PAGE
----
January 13, 2022
Chapman Center, English department awarded NEH grant to support digital humanities at K-State
The Chapman Center for Rural Studies, a center of excellence in the College of Arts and Sciences at Kansas State University, in partnership with the English department, has received a $20,000 Digital Infrastructure Challenge Grant from the National Endowment for the Humanities. The grant was made possible through the generous support of Cheryl Mellenthin, wife of the center's late namesake and benefactor Mark Chapman.
The grant allows the center to enhance its digital platform to "ensure greater sustainability, discoverability, and interoperability with digital humanities projects across the university and region," per the NEH project description.
This NEH award follows from past successes. The Chapman Center has previously received NEH grants for two other projects. The first was the nationally recognized "Lost Towns" Project, which documented the histories of under-researched rural communities in Kansas. The second was the Making the Leap Project, which assisted rural historical societies and museums in Kansas with professional planning in collections, preservation, and programming.
Mary Kohn, director of the Chapman Center and associate professor of English, described the grant as essential to preserving and growing the work of the center.
"By providing cutting edge digital humanities resources, this newest grant will support the center's efforts to facilitate faculty and student collaboration on digital exhibits showcasing research and stories central to Kansas and the Great Plains," Kohn said.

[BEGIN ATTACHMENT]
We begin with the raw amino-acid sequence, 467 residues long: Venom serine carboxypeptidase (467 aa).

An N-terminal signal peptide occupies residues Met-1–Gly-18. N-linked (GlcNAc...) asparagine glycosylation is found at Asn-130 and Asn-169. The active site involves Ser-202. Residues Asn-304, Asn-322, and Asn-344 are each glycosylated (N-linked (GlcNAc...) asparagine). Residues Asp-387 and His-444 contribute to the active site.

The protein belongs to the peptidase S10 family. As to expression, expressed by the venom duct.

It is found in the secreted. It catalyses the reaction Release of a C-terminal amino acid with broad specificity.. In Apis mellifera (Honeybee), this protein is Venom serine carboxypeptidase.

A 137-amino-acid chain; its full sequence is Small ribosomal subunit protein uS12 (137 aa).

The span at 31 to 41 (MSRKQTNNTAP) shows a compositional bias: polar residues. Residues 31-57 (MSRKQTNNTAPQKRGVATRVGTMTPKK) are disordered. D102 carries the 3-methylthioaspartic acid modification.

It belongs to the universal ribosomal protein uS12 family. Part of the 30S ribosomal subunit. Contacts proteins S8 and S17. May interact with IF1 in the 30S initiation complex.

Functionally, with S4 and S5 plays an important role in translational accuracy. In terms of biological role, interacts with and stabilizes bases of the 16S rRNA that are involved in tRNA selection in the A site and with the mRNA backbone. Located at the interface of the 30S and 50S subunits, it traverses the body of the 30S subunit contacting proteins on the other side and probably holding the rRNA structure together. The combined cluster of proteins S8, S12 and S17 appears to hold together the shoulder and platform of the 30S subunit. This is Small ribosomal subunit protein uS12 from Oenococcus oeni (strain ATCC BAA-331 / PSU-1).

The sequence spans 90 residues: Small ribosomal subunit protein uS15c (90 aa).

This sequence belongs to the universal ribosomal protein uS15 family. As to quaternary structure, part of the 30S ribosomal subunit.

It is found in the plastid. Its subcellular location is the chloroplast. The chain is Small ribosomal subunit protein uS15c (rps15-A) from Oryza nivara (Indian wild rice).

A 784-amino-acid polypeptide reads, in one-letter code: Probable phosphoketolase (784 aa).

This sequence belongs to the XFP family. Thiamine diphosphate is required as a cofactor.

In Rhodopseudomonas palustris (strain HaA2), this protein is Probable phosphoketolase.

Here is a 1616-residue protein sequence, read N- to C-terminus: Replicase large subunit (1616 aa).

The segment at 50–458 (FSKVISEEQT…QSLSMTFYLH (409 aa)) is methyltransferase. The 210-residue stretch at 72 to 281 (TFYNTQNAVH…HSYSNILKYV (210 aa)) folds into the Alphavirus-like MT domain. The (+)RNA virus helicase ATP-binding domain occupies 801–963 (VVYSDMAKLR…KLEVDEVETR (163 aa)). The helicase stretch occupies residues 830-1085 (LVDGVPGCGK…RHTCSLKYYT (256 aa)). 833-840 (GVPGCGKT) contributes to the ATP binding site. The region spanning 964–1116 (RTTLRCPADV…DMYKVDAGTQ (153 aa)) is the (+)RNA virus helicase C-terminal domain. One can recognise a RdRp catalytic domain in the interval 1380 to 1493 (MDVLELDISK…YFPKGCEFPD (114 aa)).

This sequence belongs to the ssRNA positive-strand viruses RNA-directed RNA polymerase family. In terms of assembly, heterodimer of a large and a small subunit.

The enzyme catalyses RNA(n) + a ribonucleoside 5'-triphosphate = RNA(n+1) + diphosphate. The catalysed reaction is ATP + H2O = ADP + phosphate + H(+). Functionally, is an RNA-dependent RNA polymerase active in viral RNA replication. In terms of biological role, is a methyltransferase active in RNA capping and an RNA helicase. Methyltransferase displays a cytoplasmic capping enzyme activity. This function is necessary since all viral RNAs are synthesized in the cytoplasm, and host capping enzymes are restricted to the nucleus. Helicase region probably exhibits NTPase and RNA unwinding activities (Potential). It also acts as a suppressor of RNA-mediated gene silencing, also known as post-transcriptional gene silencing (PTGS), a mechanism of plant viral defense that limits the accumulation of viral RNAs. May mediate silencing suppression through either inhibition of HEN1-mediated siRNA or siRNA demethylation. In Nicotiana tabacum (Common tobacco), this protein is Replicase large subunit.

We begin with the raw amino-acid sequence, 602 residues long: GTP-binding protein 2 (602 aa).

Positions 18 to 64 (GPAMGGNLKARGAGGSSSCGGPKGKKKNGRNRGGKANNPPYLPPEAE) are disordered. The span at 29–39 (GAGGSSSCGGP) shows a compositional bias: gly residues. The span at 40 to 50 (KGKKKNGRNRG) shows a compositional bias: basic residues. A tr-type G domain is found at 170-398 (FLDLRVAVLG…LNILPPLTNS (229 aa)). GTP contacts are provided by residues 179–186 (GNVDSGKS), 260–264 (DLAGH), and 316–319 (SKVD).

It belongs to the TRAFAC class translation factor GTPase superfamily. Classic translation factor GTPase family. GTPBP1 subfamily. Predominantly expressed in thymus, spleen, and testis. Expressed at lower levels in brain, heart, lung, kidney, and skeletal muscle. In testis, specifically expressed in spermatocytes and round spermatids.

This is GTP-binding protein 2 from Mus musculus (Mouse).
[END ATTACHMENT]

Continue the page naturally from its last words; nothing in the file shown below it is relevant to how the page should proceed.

This project contains two phases to be implemented over a two-year period starting in March 2022. In the first phase of the project, the Chapman Center will partner with New Boston Creative Group, Manhattan, which will design and implement the center's new digital platform. In the second phase, the grant will simultaneously refresh past online exhibits while creating platforms for new projects.
Amit Chakrabarti, dean of the College of Arts and Sciences, commended the center's newest achievement.
"The Chapman Center for Rural Studies has been a center of excellence under the College of Arts and Sciences since 2017," Chakrabarti said. "The center is doing excellent work in the preservation, strengthening, and research of rural Kansas communities. This NEH grant will support the digital advancement of the center's important mission, paving the way for exciting new research collaborations between students, faculty, and our communities."
Kohn and Mark Crosby will serve as primary investigators of this project. Kohn's work examines regional and social variation in language with a focus on the Great Plains. Crosby is an associate professor of English and director of the Digital Humanities Center. He specializes in Romantic-period literature and visual culture, and the theories and practices of Digital Humanities.
The Chapman Center for Rural Studies seeks to strengthen rural Kansas communities while advancing student learning. For more information, visit the Chapman Center's website.